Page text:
Identifying Residential Solar Opportunities in a Turbulent Net-Metering Environment

The country’s residential solar market has experienced tremendous growth over the past decade, driven by technological advancements, decreasing costs, and government incentives, particularly net-metering programs. However, some states have begun reassessing and modifying net-metering policies, creating major shockwaves across the industry.

In the face of this turbulent net-metering regulatory environment, solar installers need a few aces up their sleeves. Let’s explore this changing regulatory landscape, the potential impact on customer incentives, and the challenges and opportunities ahead. 




Evolving Net-Metering Regulations



A cornerstone of the residential solar industry, net metering allows homeowners to receive credits for excess energy produced by their solar panels fed back into the grid. Despite net metering’s vital role in making rooftop solar installations more affordable and widespread, several states are reevaluating these regulations for various reasons, including concerns about cost-shifting, grid reliability, and the changing dynamics of the energy market.

Although the recent passing of California’s NEM 3.0 has brought net metering into the national spotlight, North Carolina and Hawaii reduced rates paid to customers last year. Meanwhile, Florida and Colorado have considered changes, and Arizona currently has an open rulemaking on its net-metering rules. These states represent some of the largest markets for residential solar, and a reduction in rates paid to customers can significantly curb homeowners’ appetite for rooftop PV systems. 

As states modify their net-metering policies, the most common changes include lower compensation rates for excess energy, shorter contract terms, and reduced or eliminated incentives. This shift can extend the payback period for homeowners investing in photovoltaic (PV) systems, making it crucial for solar installers to adapt their business strategies.


Educate Customers on Offsetting Energy Rate Hikes

  • Challenge: Changes to state net-metering 

  • Opportunity: Educating customers on how rooftop PV systems can lock in energy costs in the face of increasing rates and the potential for more hikes in the future. 

Although Californian households already paid the sixth-highest price of electricity on average as of September 2023, one of the state’s largest ISOs, PG&E, started charging 13% more for power. The price jump — estimated to add $33 a month to household energy bills — aims to fund wildfire mitigation efforts, like burying power lines.

The move could benefit new solar customers and solar installers, who have struggled since NEM 3 went into effect. A recent analysis by a solar software company found that due to the rate hike in PG&E territory, new solar customers can still achieve a return on investment (ROI) on a reasonable timeline.

While PG&E’s rate hike still needs regulatory approval, home energy costs will only continue to increase over the years, and not just in PG&E territory. As energy costs keep rising, a rooftop PV system can still provide value for homeowners even as net-metering benefits dwindle or face disruption.


Pack More PV Power Per Roof

  • Challenge: Older generations of PV modules using PERC cells simply can’t reach the power output and efficiency levels necessary to make up the difference created by reduced credits.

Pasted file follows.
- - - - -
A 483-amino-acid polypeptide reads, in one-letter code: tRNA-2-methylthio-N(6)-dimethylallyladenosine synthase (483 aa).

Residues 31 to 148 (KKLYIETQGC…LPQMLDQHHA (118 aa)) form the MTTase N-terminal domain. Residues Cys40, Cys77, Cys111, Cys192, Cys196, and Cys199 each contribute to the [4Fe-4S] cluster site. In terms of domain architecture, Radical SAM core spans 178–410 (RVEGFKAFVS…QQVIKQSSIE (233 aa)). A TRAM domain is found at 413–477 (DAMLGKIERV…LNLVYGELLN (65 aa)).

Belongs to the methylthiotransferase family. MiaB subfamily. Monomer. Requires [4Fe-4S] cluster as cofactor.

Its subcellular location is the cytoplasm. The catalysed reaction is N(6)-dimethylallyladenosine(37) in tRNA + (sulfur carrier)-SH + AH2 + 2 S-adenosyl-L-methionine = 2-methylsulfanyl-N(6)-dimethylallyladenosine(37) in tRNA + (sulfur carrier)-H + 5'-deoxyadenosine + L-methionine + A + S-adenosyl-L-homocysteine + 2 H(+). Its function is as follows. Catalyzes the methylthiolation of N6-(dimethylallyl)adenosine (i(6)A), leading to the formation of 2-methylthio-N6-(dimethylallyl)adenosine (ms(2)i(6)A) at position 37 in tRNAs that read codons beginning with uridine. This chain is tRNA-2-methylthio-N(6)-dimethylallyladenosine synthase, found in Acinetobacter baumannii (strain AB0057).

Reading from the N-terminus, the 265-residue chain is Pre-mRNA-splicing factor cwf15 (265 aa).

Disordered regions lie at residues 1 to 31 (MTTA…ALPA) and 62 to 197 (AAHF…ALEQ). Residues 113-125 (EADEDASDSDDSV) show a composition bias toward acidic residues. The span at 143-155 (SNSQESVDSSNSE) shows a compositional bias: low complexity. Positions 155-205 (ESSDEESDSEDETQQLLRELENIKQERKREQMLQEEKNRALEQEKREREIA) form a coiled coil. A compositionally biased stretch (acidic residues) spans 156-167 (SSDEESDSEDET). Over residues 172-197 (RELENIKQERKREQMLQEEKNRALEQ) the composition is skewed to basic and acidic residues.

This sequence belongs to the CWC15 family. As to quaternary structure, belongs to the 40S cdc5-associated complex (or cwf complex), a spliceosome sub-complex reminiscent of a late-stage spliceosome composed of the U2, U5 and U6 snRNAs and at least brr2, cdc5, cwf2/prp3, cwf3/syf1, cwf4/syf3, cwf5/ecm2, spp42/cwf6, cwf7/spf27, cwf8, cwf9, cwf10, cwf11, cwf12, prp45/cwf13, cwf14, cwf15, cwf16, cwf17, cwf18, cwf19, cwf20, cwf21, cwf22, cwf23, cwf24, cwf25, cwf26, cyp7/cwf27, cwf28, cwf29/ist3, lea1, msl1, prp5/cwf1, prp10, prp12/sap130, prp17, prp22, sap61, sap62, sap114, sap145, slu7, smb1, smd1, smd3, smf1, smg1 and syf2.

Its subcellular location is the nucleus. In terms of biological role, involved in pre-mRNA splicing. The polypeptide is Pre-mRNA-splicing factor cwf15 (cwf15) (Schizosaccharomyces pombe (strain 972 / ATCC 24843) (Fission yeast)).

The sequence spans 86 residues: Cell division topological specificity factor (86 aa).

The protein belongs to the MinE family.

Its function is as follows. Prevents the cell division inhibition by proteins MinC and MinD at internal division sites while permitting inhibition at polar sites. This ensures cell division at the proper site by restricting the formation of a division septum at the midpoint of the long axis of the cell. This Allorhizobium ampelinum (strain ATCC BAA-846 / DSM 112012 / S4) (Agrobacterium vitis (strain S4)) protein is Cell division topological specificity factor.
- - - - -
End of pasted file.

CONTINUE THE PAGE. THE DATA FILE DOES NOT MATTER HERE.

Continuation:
• Opportunity: Now more than ever, installers must embrace technological advancements to provide more power at lower costs and deliver more PV rooftop system value. 

The 435W Vertex S+ with up to 22% efficiency uses n-type TOPCon advanced technology for a compact module design, giving installers greater flexibility to pack more power per roof than p-type modules. Higher power and efficiency lowers balance of system (BOS) costs, makes installations easier, and, depending on the roof, can generate enough energy to offset changes in net-metering policies. 


Give Your Customers More Peace of Mind

  • Challenge: Homeowners face constant uncertainty and remain skeptical of long-term guarantees. 

  • Opportunity: Provide industry-leading 25/25 warranties from a company with a proven history of bankability. 

With shifting net-metering rules, volatile energy costs, an outdated and vulnerable grid, and the growing popularity of electric vehicles (EVs), homeowners are looking for more long-term energy stability than ever before. While many solar companies offer extended warranties, recent market disruptions have underscored that installers need more than a piece of paper to offer homeowners.

Not only do all Vertex S+ modules sold in the U.S. come with a 25-year power and 25-year performance warranty, but installers can give customers additional peace of mind with the knowledge that Trina Solar has a proven 27-year history. Trina’s strong record of both financial bankability and product bankability translates to long-term stability. 


Diversify Energy Services

  • Challenge: Dependence on traditional residential installations may limit revenue streams.

  • Opportunity: Solar installers can diversify their services by exploring energy storage solutions and emerging technologies like solar-powered heating and electric vehicle (EV) charging stations.

Although sometimes it can be difficult working outside one’s usual wheelhouse, installers seeking new avenues for growth can leverage home electrification and the innovative solutions supporting this transition.

For example, solar customers can save more money with a battery solution. By generating and storing energy during the day, homeowners can use their own power during peak periods, like the evening, instead of paying higher peak period rates.

Looking for more residential solar opportunities? Find out where to buy Trina Solar Vertex S+ here!

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